The Economics of Water


Yesterday, I was watching a business program and was very surprised when the guest pointed out that water bottling companies pay $2.25 for a million litres of water. The same water is bottled and sold to customers costing between $.16 per litre if bought in bulk or as much as $2.5 for a high end brand named bottle in retail. Apparently, this is not a new issue. This controversy surfaced in 2015, click here.

In my earlier post on Water, I had mentioned concern about our cavalier attitude towards water as a resouce. Digging deeper, I now find that we are indeed mismanaging the resource even more than I originally thought. The mismanagement is a result of unrelated policies.

Domestic consumption: As a first time swimming pool owner, I discovered that you cannot fill your pool with tap water. Reason being that the utility bill uses a multiplier on your usage to account for costs of drainage. Domestic consumers pay way more than what commercial bottlers pay but that is because of the investment in filtration and pipeline network. However, when it comes to commercial bottlers, they seem to pay no drainage charges.

Marketing:Bottled water is marketed effectively while tap water in comparison is an understated commodity. In these times when Uber can trump taxis and become a multi-national overnight because of the fact that it is app driven, the importance of product image and positioning cannot be understated.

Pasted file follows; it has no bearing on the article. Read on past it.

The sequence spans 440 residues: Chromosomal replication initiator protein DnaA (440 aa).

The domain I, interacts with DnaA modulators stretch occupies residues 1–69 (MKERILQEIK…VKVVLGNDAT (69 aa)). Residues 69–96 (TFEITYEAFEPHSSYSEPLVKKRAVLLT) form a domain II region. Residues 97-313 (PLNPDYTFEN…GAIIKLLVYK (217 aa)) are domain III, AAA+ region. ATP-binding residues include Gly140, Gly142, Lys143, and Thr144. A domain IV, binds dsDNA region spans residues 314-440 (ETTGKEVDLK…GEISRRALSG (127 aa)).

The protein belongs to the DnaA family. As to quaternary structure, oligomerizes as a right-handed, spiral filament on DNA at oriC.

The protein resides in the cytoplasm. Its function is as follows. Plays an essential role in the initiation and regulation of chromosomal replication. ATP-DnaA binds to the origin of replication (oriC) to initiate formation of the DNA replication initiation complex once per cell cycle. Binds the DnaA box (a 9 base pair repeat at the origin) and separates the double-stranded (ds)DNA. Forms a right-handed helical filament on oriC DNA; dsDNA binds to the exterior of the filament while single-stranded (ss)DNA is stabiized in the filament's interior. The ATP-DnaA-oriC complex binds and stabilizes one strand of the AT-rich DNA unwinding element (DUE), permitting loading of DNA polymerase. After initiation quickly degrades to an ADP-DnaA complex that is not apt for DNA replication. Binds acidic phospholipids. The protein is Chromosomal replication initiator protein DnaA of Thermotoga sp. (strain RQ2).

It is also hard to fathom why a generation of people would need the government to educate them about the socioeconomic benefits of drinking tap water. Anyway, now the situation is that many house holds are buying water at a cost that is much higher than what they would pay for a liter of gas. This is based on the fact that most bottled water purchases are done in retail in small bottles. So to put it plainly, the government delivers water on demand into your house for pennies but you want to walk over to the convenience store and pay a couple of dollars to buy bottled water! There are times when I have found pop priced cheaper than bottled water.

With decreased use of tap water, the economy of scale that makes it inexpensive will be lost and future of tap water seems to be more expensive. This plays into the rationale of bottled water sales in the future. This is the reason why we should support water in order to support the concept of water as a fundamental human right rather than for those that can afford. Here is a great article that talks in detail about this issue.

Pricing logic:The province does not want to get into the slippery slope of selling water to companies so it charges an access fee instead. There is no reason why this access charge need not be higher given that across the world many cities have a dry aquifer and water is at a premium.

To generate a liter of gasoline, there is a lot of work done. Prospecting, drilling, transporting, refining, distribution overheads etc. With regards to the bottled water, it is taken directly from the aquifer and the processing and bottling process is mostly automated. So if we look at the selling price of bottled water, it does not make much sense.

Defense:The bottled water company says that it does not touch the lakes that supply water but instead it takes water only from the aquifer. Some how, this kind of seems to imply that lake water appears out of no where and has nothing to do with the aquifer.

On my part, our household never bought bottled water and hopefully would never have to. It is important that you educate yourself on this matter and take a stand. If you want a future where water is no longer a fundamental human right, go ahead and but the next bottle. After all we live in a free country.

Filed under:

Water, Jeopardize

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